And what then of the smallest cry? Do we heed the voice of these the smallest among us? I think of a day not all that long ago that I received a message on my phone from my sister. She was pregnant with her first. Her voice was choked with emotion as she quickly explained that there was something wrong with her baby and that she would be speaking to her doctor soon. I freely confess that tears filled my eyes, both for hearing the pain in my sisters’ voice, and for the fear I had for the life of her child. It turned out fine, he is alive and well and causing all sorts of fun mischief these days. But, I remain struck by the experience. When we acknowledge the truth that their lives a little being inside of their mothers, we feel their sufferings and do whatever is in our power to help them. No amount of name-changing (a fetus is still human), will change the fact that they are alive and that abortion ends a life. Their rights to life cry out for us to hear.

I take my stand for the rights of the smallest, and I hear the whisperings of the women who suffer. May this nation heed the cry and may we magnify the whispers so that we can heal from the devastating effects of this abomination. And may those who have been disappeared not be forgotten.

Thursday, November 5, 2009

Prayers and Thoughts

I'm sure that those impacted by the atrocity today at Ft. Hood are in the prayers of so many Americans today. They are certainly in mine. Expressing condolences seems to fall way short. But, we do what we can, we pray for God's arms to be around those who suffer. I have a deep respect for our military heroes, and so appreciate their willingness to sacrifice to protect our freedoms. It breaks my heart that so many lost their lives and were harmed on American soil. God bless the injured, and the loved ones of the injured and especially those who were lost.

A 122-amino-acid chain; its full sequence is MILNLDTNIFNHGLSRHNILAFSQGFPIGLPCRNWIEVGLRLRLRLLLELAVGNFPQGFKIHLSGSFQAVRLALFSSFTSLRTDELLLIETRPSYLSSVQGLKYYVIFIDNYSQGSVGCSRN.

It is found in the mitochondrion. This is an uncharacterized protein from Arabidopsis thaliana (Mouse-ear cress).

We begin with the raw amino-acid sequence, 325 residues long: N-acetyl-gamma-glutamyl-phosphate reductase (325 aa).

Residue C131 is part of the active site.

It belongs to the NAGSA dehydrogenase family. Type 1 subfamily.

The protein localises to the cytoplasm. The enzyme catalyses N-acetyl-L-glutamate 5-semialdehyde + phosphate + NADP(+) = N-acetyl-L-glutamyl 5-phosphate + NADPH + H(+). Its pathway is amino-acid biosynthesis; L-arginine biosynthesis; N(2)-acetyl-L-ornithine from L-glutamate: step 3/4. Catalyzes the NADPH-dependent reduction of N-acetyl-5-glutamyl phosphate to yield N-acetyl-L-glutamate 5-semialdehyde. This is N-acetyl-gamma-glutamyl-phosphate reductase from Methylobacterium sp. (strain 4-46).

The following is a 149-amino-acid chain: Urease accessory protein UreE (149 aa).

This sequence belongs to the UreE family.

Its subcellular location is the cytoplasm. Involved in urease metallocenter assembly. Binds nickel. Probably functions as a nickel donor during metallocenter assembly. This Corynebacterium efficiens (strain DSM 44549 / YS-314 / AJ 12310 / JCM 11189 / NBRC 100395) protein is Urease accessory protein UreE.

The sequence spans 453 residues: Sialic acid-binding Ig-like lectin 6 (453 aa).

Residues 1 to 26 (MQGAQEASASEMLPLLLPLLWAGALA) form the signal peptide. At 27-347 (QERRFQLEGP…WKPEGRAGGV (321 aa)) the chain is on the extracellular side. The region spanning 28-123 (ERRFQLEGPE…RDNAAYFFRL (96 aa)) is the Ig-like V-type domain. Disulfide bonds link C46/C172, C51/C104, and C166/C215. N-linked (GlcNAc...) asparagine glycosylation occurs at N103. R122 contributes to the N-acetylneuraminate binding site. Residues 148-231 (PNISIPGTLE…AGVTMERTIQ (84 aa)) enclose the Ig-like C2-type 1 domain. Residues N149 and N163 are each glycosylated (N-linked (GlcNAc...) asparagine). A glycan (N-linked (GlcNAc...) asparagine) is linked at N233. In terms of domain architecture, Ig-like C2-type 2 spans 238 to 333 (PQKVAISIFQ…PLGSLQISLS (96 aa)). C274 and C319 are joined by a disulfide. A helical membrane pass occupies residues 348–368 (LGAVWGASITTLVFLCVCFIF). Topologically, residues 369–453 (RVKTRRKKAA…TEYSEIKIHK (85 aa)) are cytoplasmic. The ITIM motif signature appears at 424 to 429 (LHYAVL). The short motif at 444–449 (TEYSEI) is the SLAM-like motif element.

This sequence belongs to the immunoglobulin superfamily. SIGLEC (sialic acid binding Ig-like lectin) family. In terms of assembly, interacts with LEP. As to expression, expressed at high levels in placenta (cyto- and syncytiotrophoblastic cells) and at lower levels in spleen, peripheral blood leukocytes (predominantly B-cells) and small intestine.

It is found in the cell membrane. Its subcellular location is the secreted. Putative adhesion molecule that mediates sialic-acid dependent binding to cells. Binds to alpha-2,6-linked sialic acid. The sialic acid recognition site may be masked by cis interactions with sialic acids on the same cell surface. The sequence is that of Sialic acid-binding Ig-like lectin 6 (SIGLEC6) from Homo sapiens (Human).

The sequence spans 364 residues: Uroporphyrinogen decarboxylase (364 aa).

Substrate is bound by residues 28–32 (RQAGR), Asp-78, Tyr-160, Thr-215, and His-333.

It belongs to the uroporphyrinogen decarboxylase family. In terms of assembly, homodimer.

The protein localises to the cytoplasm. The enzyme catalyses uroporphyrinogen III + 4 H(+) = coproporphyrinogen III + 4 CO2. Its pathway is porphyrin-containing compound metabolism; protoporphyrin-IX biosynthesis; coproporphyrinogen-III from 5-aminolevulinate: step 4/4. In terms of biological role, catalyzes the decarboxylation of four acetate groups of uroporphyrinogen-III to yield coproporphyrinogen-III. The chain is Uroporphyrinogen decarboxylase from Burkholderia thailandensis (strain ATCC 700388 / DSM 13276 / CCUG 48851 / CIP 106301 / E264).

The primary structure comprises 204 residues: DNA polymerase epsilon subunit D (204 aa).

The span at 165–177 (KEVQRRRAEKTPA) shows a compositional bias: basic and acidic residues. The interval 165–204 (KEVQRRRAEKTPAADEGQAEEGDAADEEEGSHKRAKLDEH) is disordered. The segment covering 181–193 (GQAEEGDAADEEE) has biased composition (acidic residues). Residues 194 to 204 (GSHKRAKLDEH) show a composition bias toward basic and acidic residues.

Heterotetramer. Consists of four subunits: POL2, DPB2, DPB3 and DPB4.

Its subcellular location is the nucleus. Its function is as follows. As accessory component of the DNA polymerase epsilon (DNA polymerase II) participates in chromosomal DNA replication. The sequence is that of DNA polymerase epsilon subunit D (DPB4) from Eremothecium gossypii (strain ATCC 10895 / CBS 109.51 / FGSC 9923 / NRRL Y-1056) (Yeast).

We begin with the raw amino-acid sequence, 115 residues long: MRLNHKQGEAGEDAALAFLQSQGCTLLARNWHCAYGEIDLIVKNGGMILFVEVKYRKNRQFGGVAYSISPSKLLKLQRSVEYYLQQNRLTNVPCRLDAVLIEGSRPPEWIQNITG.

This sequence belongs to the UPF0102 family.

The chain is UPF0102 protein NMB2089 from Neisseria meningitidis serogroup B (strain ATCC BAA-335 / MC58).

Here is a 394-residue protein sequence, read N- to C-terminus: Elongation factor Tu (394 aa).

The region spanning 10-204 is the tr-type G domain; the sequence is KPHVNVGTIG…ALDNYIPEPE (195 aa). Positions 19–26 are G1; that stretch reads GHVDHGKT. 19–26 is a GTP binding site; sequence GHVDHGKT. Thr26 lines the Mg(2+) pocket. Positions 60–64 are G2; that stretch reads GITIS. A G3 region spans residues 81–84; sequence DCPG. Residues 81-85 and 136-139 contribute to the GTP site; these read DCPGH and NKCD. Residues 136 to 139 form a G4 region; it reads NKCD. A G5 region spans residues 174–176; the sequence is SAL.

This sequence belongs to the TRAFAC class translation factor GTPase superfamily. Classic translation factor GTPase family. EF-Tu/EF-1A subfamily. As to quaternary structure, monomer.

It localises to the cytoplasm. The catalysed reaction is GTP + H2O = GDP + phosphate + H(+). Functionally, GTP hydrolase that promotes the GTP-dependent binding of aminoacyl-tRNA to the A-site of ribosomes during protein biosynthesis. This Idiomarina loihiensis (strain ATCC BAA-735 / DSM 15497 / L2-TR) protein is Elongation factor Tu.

I must also express another sadness that has accompanied today's events. The individual, allegedly responsible for this atrocity, is a Muslim. Right now we do not have the full story, and so speculation is just that. I have personally witnessed the devastation that terrorism spawned by radical Islam can and has caused, and I despise it for a variety of reasons. I despise that lives have been lost in such senseless ways. I despise the fact that so many are forced to live in fear. I also despise that these monsters use the Palestinians cause, and the Muslim religion as cover to commit such heinousness.

But, I feel sadness for the knee jerk response that I've read in some comments on internet updates. I have seen the affects of terrorism. But, it has also been my honor and great blessing to know and spend time with many Muslims. I have known too many amazingly gracious, kind and good Muslims to ever condemn their entire religion. Islam is as varied as Christianity in beliefs and application. To hear ill and desires for condemnation and discrimination of an entire religion because of the acts of a radical violent minority breaks my heart. Such thinking has led to some pretty shameful things even in this country, such as internment camps.

Let us mourn this tragedy appropriately, again praying for those impacted. We certainly condemn such atrocity and its perpetrator. Let us also make sure to not let our hearts be darkened by anger and vengeful thoughts but to find hope and healing in God and in understanding in one another.